Free Beginner’s Chinese Course – Lesson 3: Where are you from?

In this lesson we’ll learn how to ask which country someone is from as well as the names of a few countries. Finally we will pull the first three lessons together in a simple conversation where we greet someone, ask for their name and where they’re from.

Lesson Two Review

Before we begin, let’s review Lesson Two.


Chinese has four tones:

  • High Tone is uses a horizontal tone mark: e.g.
  • Rising Tone uses a rising tone mark above the character e.g.
  • Inflected Tone uses a falling and then rising tone mark e.g.
  • Falling tone uses a falling tone mark e,g,

Lesson Two key vocabulary

English Chinese (Pinyin)
I / me
called jiào
surname guìxìng

Lesson Two key phrases

English Chinese (Pinyin)
what’s your name? jiàoshénme
my name is… guìxìng?
my surname is… xìng...

How to ask where someone is from in Chinese

If you’re visiting China, you are likely to be asked which country you’re from. A conversation about which country you’re from would commonly look like this:

nǐ shì nǎ guórén
Which country are you from?

wǒ shì měiguó rén
I am American

Breaking down the first sentence this is:

shì guórén
shì guó rén
you are which nationality

You should already be familiar with , meaning “you”. The word shì means “is” or “are”, the new works to note here are:

  • “which”
  • “nationality” guórén

A few points:

  • “nationality” guórén is comprised of the words “country” guó and “person” rén. This is logical, if you consider that “you are which nationality” and “you are which country-person” both make sense.
  • “which” is a very common words that’s worth memorising, as it’s used in the same way we use “which” in English.

The answer to this is to say “I am <nationality>”, that is:

shì <nationality>
shì <nationality>
I am <nationality>

Here you can substitute your nationality, which is made up of <country name>+ rén, that is American is “America”Měiguó + rén, or literally “America person”. Here are some additional examples of ways to change a country name to a nationality by adding rén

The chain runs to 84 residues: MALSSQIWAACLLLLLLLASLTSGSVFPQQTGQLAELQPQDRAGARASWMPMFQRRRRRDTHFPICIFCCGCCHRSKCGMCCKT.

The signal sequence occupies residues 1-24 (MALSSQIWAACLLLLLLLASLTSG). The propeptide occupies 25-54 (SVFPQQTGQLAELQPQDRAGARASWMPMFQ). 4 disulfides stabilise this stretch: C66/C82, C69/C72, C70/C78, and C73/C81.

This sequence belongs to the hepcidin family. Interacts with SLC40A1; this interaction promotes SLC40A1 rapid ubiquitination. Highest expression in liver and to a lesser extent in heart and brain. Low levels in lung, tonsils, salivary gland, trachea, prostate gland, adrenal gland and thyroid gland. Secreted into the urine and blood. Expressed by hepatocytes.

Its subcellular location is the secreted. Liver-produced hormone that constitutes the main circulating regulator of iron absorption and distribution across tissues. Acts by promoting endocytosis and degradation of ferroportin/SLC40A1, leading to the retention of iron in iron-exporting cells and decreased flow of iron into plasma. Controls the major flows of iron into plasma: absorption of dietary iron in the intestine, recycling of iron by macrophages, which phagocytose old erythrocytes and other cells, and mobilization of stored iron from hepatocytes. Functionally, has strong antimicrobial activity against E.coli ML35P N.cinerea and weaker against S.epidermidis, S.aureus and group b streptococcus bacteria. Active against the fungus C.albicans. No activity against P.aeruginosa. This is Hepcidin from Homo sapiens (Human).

• China Zhōngguó becomes Chinese Zhōngguórén
  • America Měiguó becomes American Měiguórén
  • Canada Jiā becomes Canadian Jiārén
  • Australia zhōu becomes Australian zhōurén
  • Indian Yìn becomes Indian Yìnrén
  • Britain Yīngguó becomes British Yīngguórén
  • Check out post on Country Names in Chinese for more


This is the key vocabulary and phrases learned in this lesson.

Lesson key vocabulary

English Chinese (Pinyin)
I / me
is / am shì
nationality guórén
person rén
America Měiguó
American Měiguórén
China Zhōngguó
Chinese (national) Zhōngguórén

Lesson key phrases

English Chinese (Pinyin)
what nationality are you? shìguórén?
I am shì...rén

Sample Chinese conversation: hello, what’s your name and where are you from?

If we combine everything we’ve learned so far from the first three lessons, it’s not possible to have a basic conversation

ni hao ma?
How are you?

wo hen hao.
I’m very good/well.

ni ne?
And you?

hen hao.
Very good.

wǒ xìng lǐ. wǒ jiào wěiwěi
My surname is Li, I’m called Weiwei

nǐ guìxìng
What is your surname

wǒ xìng Smith. wǒ jiào John
My surname is Smith, I’m called John

nǐ shì nǎ guórén
Which country are you from? (literally: you are what nationality?)

wǒ shì měiguó rén
I am American

Wrapping it up

In this short lesson we’ve learned how to ask and say our nationality. We’ve also put together a basic conversation based on the first three lessons.

Here is a summary of the key points from this lesson:

  • shì...rén is how you tell someone your nationality
  • xìng is the Chinese word for surname
  • “nationality” guórén is comprised of the words “country” guó and “person” rén
  • Country names commonly end in the character for “country” guó e.g. “American” is Měiguó

Be sure to check out Lesson 4 – Introducing people in Chinese